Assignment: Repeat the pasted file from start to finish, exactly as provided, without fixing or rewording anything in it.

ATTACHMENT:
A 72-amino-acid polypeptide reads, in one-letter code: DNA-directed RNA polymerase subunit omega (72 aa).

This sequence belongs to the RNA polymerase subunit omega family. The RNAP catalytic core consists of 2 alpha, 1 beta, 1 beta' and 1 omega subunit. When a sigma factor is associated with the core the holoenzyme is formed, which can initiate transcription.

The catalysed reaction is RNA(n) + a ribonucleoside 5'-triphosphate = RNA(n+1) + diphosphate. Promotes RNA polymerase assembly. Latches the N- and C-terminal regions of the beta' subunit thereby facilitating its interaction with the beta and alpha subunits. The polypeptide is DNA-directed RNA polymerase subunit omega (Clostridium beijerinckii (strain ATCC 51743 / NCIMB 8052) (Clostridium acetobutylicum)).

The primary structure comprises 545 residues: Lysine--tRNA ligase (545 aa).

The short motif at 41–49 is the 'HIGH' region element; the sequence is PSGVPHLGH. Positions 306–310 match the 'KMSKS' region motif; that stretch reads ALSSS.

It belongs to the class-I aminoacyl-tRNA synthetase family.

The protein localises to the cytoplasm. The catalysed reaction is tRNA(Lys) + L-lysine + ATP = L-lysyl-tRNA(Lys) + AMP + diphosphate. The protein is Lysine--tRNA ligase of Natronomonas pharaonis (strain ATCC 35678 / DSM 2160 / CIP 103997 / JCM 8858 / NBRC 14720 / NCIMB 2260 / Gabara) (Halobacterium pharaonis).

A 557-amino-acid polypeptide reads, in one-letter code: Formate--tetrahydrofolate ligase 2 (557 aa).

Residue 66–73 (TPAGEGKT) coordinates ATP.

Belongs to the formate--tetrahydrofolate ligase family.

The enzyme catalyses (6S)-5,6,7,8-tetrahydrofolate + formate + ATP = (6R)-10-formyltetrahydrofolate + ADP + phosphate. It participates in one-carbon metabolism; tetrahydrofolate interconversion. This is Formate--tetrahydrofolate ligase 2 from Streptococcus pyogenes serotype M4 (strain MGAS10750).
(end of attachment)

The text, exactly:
A 72-amino-acid polypeptide reads, in one-letter code: DNA-directed RNA polymerase subunit omega (72 aa).

This sequence belongs to the RNA polymerase subunit omega family. The RNAP catalytic core consists of 2 alpha, 1 beta, 1 beta' and 1 omega subunit. When a sigma factor is associated with the core the holoenzyme is formed, which can initiate transcription.

The catalysed reaction is RNA(n) + a ribonucleoside 5'-triphosphate = RNA(n+1) + diphosphate. Promotes RNA polymerase assembly. Latches the N- and C-terminal regions of the beta' subunit thereby facilitating its interaction with the beta and alpha subunits. The polypeptide is DNA-directed RNA polymerase subunit omega (Clostridium beijerinckii (strain ATCC 51743 / NCIMB 8052) (Clostridium acetobutylicum)).

The primary structure comprises 545 residues: Lysine--tRNA ligase (545 aa).

The short motif at 41–49 is the 'HIGH' region element; the sequence is PSGVPHLGH. Positions 306–310 match the 'KMSKS' region motif; that stretch reads ALSSS.

It belongs to the class-I aminoacyl-tRNA synthetase family.

The protein localises to the cytoplasm. The catalysed reaction is tRNA(Lys) + L-lysine + ATP = L-lysyl-tRNA(Lys) + AMP + diphosphate. The protein is Lysine--tRNA ligase of Natronomonas pharaonis (strain ATCC 35678 / DSM 2160 / CIP 103997 / JCM 8858 / NBRC 14720 / NCIMB 2260 / Gabara) (Halobacterium pharaonis).

A 557-amino-acid polypeptide reads, in one-letter code: Formate--tetrahydrofolate ligase 2 (557 aa).

Residue 66–73 (TPAGEGKT) coordinates ATP.

Belongs to the formate--tetrahydrofolate ligase family.

The enzyme catalyses (6S)-5,6,7,8-tetrahydrofolate + formate + ATP = (6R)-10-formyltetrahydrofolate + ADP + phosphate. It participates in one-carbon metabolism; tetrahydrofolate interconversion. This is Formate--tetrahydrofolate ligase 2 from Streptococcus pyogenes serotype M4 (strain MGAS10750).